Snooker as Practice for Running

There was a snooker table in my grandparents’ house when I was growing up. It was the right fit for a growing boy.

I used to play all the time.

My grandfather loved the sport. My uncle even used to play competitively. He played frames against legendary players such as Cliff Wilson, Willie Thorne and Steve Davis.

I looked forward to watching snooker on the television as well. I have fond family memories of the World Snooker Championships on the BBC every late April to early May.

My favourite player was Stephen Hendry. He was the most dominant player of the 1990s, arguably the greatest player who has ever played, and who I admired for his impressive break building, stoic mental strength and consistent match performances.

My favourite player of the modern game is Ronnie O’Sullivan, mostly because, like Hendry, on top form he is unbeatable. O’Sullivan also has a fast potting style, can play with both hands and win matches without having to play his best snooker. He’s also a runner.

I loved potting balls. My main attribute was long pots.

Although I did move up to cueing on a full-size table I never played snooker competitively. But I remain fascinated by a sport that relies so heavily on mental fortitude and inner peace.

Snooker Table Pocket

Snooker is a game of concentration, patience and consistency. Much like an endurance event, an appreciation of the challenge ahead must be balanced with appropriate decision-making in every moment.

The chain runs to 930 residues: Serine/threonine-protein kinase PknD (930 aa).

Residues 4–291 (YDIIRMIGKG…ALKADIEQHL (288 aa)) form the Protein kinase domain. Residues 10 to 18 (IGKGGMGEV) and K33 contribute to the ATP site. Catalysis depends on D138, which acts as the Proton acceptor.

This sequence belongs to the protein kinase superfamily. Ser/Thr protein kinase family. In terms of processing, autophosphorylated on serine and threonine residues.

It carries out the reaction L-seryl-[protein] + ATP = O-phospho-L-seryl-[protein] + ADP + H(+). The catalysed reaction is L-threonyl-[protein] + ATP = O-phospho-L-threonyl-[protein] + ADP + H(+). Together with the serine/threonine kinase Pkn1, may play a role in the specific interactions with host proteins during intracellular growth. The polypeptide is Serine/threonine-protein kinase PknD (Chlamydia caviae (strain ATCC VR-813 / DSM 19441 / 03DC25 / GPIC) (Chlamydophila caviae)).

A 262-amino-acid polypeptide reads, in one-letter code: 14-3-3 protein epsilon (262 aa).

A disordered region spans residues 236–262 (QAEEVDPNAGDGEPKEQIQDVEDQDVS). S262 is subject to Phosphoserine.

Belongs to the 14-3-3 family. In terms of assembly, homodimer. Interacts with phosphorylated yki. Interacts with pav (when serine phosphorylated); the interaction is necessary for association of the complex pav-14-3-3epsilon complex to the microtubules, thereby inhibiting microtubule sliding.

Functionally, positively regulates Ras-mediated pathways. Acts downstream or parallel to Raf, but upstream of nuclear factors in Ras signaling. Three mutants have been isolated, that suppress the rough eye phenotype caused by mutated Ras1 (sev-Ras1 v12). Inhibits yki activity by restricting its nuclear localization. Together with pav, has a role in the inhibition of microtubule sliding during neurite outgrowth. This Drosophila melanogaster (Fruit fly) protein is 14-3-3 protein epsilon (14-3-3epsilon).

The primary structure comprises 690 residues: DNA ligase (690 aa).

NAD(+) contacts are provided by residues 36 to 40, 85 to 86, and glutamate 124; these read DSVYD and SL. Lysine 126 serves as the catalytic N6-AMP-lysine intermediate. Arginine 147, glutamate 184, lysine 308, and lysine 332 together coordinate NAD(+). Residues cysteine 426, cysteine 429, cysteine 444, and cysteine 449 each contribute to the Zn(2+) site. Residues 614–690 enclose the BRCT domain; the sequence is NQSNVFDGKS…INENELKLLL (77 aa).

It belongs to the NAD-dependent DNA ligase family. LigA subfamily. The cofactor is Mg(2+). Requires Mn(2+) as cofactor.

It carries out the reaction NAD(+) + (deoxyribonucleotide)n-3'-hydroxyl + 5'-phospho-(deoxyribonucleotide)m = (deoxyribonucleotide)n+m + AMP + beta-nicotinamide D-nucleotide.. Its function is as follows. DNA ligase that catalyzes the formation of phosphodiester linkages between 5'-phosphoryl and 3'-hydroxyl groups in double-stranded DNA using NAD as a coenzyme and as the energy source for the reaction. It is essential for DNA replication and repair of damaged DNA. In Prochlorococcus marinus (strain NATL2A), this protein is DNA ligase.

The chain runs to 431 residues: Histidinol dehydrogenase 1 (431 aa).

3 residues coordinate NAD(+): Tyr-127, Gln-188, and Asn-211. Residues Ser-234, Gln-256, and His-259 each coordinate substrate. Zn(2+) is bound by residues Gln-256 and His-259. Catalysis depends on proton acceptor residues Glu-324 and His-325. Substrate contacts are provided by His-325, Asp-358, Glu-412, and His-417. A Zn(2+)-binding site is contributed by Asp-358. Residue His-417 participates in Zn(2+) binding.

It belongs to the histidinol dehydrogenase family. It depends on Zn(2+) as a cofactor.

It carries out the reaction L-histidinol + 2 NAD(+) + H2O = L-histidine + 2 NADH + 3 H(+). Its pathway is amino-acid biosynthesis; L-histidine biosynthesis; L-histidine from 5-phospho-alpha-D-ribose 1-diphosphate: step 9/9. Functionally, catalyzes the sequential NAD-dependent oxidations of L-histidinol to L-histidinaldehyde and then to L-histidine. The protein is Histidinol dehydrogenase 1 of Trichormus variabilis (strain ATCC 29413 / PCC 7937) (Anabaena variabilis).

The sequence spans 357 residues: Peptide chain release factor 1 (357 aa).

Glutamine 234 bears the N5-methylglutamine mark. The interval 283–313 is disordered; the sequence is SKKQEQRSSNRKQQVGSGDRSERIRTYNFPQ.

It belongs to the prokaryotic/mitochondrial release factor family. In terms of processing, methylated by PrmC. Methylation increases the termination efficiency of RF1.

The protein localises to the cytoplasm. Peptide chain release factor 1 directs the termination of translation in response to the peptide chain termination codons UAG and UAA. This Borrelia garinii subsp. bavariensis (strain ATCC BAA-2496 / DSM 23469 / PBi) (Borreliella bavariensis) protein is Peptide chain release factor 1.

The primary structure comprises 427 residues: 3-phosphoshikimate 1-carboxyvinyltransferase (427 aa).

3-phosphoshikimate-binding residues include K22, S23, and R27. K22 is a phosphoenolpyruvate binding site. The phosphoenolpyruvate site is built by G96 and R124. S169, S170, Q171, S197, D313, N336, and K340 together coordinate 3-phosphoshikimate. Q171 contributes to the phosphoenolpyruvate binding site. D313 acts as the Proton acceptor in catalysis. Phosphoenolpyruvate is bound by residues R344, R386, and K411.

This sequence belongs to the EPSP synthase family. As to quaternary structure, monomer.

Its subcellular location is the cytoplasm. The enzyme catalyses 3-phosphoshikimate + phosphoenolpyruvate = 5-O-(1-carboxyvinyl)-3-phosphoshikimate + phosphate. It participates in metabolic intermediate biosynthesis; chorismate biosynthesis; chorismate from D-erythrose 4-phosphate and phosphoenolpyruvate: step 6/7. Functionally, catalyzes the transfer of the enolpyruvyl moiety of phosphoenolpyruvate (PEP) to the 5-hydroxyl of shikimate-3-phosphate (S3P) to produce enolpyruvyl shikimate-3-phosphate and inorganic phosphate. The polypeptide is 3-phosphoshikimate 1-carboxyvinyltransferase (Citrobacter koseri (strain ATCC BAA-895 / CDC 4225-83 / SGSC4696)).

For the past several years I have played on a slightly larger table than the one during my youth. It’s six feet long, and three feet wide. Although I only have a pool cue to use, some pocket nets are missing, room to strike the balls is limited by the walls of my lounge, and the cloth is slightly uneven I’ve enjoyed reliving one of my first sporting loves.

Snooker is a straightforward sport. Pot balls. Similar to running, the simple repetition of placing one foot in front of another, the difficulty arises from the choices that precede the execution. Every time you speed up or slow down, cut a training run short, or veer off the route you intended, you must rely on strategy. You must take intelligent actions.

The more you practice the better you become at making the right choices, quickly. That will be the difference between success and failure at the important moments in race situations.

5 Ways Swimming Developed My Athleticism

My mum introduced me to swimming at an early age, paddling in the training pool. In primary school I took lessons. I had a instructor who was encouraging, friendly and patient. I accumulated six local school badges, including 25 metres unaided, and overcame my fear to pencil dive. Swimming was one of the first sports in which I gained personal success.

I took a long break from swimming throughout my teens and later picked it up as training for my sprint triathlon. I swam with friends and colleagues from my university sports centre. I enjoyed the challenge even though it took a while to regain the correct technique with the aid of a nose plug, goggles and cap.

Swimming has taught me to be a better athlete.

There are many components to any action – swimming is difficult because you have to find a rhythm with your breathing, as well as arm, leg and head movements.